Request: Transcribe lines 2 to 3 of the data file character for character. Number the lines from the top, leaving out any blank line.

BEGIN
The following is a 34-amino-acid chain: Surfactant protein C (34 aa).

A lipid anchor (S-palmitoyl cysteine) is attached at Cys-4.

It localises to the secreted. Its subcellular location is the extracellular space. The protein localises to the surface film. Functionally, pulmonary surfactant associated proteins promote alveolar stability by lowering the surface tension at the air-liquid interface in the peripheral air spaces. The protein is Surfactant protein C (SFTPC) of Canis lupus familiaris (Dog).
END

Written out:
A lipid anchor (S-palmitoyl cysteine) is attached at Cys-4.

It localises to the secreted. Its subcellular location is the extracellular space. The protein localises to the surface film. Functionally, pulmonary surfactant associated proteins promote alveolar stability by lowering the surface tension at the air-liquid interface in the peripheral air spaces. The protein is Surfactant protein C (SFTPC) of Canis lupus familiaris (Dog).